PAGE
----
Nowhere did I realize this more— our tiny step from the ridiculous to the sublime— than when I had slowed to a crawl up the slate sidewalks outside of Princeton, New Jersey. Holy hell, was it ever not fun! Jonny and Jay were starting to break away from me, as Princeton girls chuckled at this beet-red rollerchampion panting his way along a well-populated golf course. I was living for waterbreaks by this point, and was a really sad spectacle next to Jonny and Jay’s relatively easy glide. But going through Princeton restored me. Seeing a sign for “New Brunswick 15″ restored me. And, as thunderclouds rolled in, and the roads smoothed out, I felt power return. I soared through the homestretch as if by the heelwings of Mercury. Burning real distances.

Just outside of New Brunswick though, the sky fell. We got trapped in a stripmall, unfortunately of the typically-Princetonian, overpriced variety. We were starving, but not seven-dollars-starving. We dropped hints with the wealthy and well-groomed Princetonians that we spoke with, but to no effect. One spazzy local kid came out of nowhere and started talking about his 700 dollar cellphone… “It can store videos. I can watch cable television. Everything. In fact, I have this extra set of headphones. When my mom grounds me from my cellphone, no problem right. I just stick these on and use voicedialing…” On and on. He went back in the check on his order, which by the length of his presentation, must have taken twenty minutes.

He rushed back outside “Hey, they just made me an extra burrito!!”

We all lit up.

“But,” the kid started, “I’m pretty hungry. So I might eat them both.”

Which, sure enough, he did.

The storm was not letting up. So putting aside daydreams of entering New Brunswick to a cheering crowd, we phoned Leslita to save us. It was a shame to be only miles from our midpoint, and be halted by something like the weather. Shortcuts were unbecoming.

What, then, did we do to celebrate our arrival in New Brunswick? —-We went to a rollerskating rink.

Jonny, Jay, Leslita, me, and a hundred 7th graders. A glorious hour of wide circles and electric slides to Christina Aguillera. The evening at its most lyrical solution; a chapter closed on that night’s Life-Narrative. When we drove by, we all immediately knew what had to be done.

We then collapsed in Leslita’s house in New Brunswick, after a bowl of pasta and a few juvenile jokes about raping each other in the night. “It’s not sexual,” Jonny said, “It’s just a power thing.”

The following morning— and the second leg of the trip— was less proud, but amply more comic. The bruises and blisters had humbled us a little, and my rollermuscles had given way and slowed me down to a sad little waddle. Fifteen hours on rollerblades and I was still, in effect, on training wheels. Jonny and Jay looked back in pity.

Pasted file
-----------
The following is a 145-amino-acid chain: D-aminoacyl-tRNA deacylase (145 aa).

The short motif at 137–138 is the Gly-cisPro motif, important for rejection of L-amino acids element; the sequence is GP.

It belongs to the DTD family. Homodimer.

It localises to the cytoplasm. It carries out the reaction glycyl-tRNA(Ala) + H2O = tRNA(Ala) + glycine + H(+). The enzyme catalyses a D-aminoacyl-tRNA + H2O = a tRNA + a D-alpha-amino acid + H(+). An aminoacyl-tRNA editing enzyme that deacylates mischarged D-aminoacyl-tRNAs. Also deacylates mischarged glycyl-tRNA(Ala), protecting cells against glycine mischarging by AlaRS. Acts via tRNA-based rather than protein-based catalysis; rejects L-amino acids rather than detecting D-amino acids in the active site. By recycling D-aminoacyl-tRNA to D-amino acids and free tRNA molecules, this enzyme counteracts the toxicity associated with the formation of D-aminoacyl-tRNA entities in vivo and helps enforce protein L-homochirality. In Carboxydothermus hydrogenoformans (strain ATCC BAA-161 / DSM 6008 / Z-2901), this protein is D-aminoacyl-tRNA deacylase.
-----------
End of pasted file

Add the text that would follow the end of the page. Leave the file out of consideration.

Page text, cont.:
The stage was set for another highlight disaster. Near another misgauged traffic light. Jonny, again this time, barely got through the green. Jay crossed when the light was “orange” and made it safely up the hill. I was flying down the hill well into the red, in the grips of true panic. Rollerblades have brakes, but these do absolutely nothing past a certain velocity. I considered my options…Death. Death was one option; the option waiting for me in the intersection. Crashing— that was the other option, the best option. I ate shit at a zillion miles an hour, in full view of hundreds of eyes, and lost it again. Jonny and Jay were already in hysterics. I got up, tried to find firm ground again on the sidewalk, only to gain speed and collide with a giant wall. I spun in circles and slipped on my ass. The people in the nearby cars were laughing so hard that they felt compelled to honk their horns, as a form of applause.

I live for these moments. Moments beyond all shame, when the soul is released at last from the need to keep its composure. It was satisfying enough to last us the remaining twenty miles or so to Newark. Not even the deaththreats we received in Elizabeth could dampen our spirits. We just made it to the train; kind of washing ashore on the platform. We had to take the train. There is no pedestrian thoroughfare into the city, except for maybe the George Washington Bridge. That would have added another fifty miles, up and down. So if you want to get technical, our little rollerderby was only from Philadelphia to Newark, but you can hardly fault us for not swimming with the things on.

When we arrived in New York, we rollerbladed through Penn Station, taking in that charged and carbonic aroma that lingers in every station and airport worldwide. The smell is some part machine, some part anticipation, and never fails to get me going. Once the boots were pried off, we lounged on the sidewalk a bit; then walked for hours until Meghan Eckman— the third angel in Our Quest— picked us up outside Studio 54. It was over, complete. Two solid days of exaggerated Being, come to a close. We celebrated at an amusing but anticlimactic Spandex party somewhere in Brooklyn. I was happy enough to share the company with two other people— two inspiring figures, two aspiring gaylords— that would throw themselves so willingly and so completely into the Unknown, the Undone, and the Impossible.

Listen though: I will never, ever rollerblade again. As long as I live.